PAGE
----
Brain structure differences and adolescent alcohol dependence both show substantial heritability. However, exactly which genes are responsible for brain volume variation in adolescents with substance abuse disorders are currently unknown. The aim of this investigation was to determine whether genetic variants previously implicated in psychiatric disorders are associated with variation in brain volume in adolescents with alcohol use disorder (AUD).
The cohort consisted of 58 adolescents with DSM-IV AUD and 58 age and gender-matched controls of mixed ancestry ethnicity. An Illumina Infinium iSelect custom 6000 bead chip was used to genotype 5348 single nucleotide polymorphisms (SNPs) in 378 candidate genes. Magnetic resonance images were acquired and volumes of global and regional structures were estimated using voxel-based morphometry. To determine whether any of the genetic variants were associated with brain volume, association analysis was conducted using linear regression in Plink.
From the exploratory analysis, the GRIN2B SNP rs219927 was associated with brain volume in the left posterior cingulate cortex (p<0.05), whereby having a G-allele was associated with a bigger volume.
The GRIN2B gene is involved in glutamatergic signalling and may be associated with developmental differences in AUD in brain regions such as the posterior cingulate cortex. Such differences may play a role in risk for AUD, and deserve more detailed investigation.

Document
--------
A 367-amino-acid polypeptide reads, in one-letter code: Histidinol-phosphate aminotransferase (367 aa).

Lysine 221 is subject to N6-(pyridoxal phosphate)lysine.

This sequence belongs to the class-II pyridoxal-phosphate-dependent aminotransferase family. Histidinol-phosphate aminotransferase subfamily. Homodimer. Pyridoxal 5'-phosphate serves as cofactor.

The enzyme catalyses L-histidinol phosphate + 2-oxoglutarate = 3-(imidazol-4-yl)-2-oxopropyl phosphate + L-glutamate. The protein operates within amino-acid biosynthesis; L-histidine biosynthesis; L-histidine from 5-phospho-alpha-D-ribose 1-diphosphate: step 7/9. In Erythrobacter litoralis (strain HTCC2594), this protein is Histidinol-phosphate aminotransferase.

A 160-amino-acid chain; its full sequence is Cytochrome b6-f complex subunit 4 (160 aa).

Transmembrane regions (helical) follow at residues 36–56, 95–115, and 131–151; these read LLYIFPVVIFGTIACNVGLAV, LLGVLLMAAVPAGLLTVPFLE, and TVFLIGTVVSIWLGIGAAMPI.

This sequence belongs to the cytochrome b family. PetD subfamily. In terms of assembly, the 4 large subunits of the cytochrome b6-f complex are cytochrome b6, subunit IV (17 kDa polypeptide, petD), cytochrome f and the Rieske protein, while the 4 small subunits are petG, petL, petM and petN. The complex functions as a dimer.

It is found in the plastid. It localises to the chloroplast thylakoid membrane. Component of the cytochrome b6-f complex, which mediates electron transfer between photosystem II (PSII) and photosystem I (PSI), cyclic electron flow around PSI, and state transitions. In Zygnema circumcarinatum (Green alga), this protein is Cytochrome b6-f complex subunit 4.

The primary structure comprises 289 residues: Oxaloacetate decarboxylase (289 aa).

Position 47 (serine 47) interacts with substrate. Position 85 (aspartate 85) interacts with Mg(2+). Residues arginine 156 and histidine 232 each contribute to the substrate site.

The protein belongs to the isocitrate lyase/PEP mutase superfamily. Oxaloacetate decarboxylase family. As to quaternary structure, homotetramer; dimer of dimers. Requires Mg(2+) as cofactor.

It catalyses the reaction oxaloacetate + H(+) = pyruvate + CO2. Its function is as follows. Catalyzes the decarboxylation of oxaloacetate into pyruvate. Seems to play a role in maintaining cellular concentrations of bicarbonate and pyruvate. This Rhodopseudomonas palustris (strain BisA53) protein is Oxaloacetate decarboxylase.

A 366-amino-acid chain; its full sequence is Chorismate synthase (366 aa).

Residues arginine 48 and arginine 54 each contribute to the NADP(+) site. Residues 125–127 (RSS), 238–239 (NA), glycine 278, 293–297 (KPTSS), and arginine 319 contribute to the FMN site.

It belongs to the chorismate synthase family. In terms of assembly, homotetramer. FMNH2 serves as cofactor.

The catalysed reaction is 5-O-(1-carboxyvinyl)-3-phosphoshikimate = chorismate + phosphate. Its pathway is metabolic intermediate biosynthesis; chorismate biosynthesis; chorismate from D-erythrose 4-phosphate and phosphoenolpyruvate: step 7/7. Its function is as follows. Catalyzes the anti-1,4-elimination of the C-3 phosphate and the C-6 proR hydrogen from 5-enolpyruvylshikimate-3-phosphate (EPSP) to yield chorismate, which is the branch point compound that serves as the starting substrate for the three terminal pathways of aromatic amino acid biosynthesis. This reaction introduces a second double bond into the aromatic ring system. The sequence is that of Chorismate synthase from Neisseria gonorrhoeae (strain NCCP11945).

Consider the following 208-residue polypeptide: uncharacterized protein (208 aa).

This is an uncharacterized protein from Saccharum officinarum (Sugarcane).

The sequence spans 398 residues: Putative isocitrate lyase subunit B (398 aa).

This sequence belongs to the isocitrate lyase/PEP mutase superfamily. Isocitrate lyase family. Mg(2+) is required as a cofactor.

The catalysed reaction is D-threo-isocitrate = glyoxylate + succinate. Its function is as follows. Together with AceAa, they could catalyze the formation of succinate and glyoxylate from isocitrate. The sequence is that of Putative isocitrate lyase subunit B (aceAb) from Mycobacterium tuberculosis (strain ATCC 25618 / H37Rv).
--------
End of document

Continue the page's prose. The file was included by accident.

We document frequent, rapid, strong, millennial-scale paleovegetation shifts throughout the late Pleistocene, within a 100,000+ yr interval (~ 115–15 ka) of terrestrial sediments from the mid-Atlantic Region (MAR) of North America. High-resolution analyses of fossil pollen from one core locality revealed a continuously shifting sequence of thermally dependent forest assemblages, ranging between two endmembers: subtropical oak-tupelo-bald cypress-gum forest and high boreal spruce-pine forest. Sedimentary textural evidence indicates fluvial, paludal, and loess deposition, and paleosol formation, representing sequential freshwater to subaerial environments in which this record was deposited. Its total age"depth model, based on radiocarbon and optically stimulated luminescence ages, ranges from terrestrial oxygen isotope stages (OIS) 6 to 1. The particular core sub-interval presented here is correlative in trend and timing to that portion of the oxygen isotope sequence common among several Greenland ice cores: interstades GI2 to GI24 (≈ OIS2–5 d). This site thus provides the first evidence for an essentially complete series of "Dansgaard"Oeschger" climate events in the MAR. These data reveal that the ~ 100,000 yr preceding the Late Glacial and Holocene in the MAR of North America were characterized by frequently and dynamically changing climate states, and by vegetation shifts that closely tracked the Greenland paleoclimate sequence.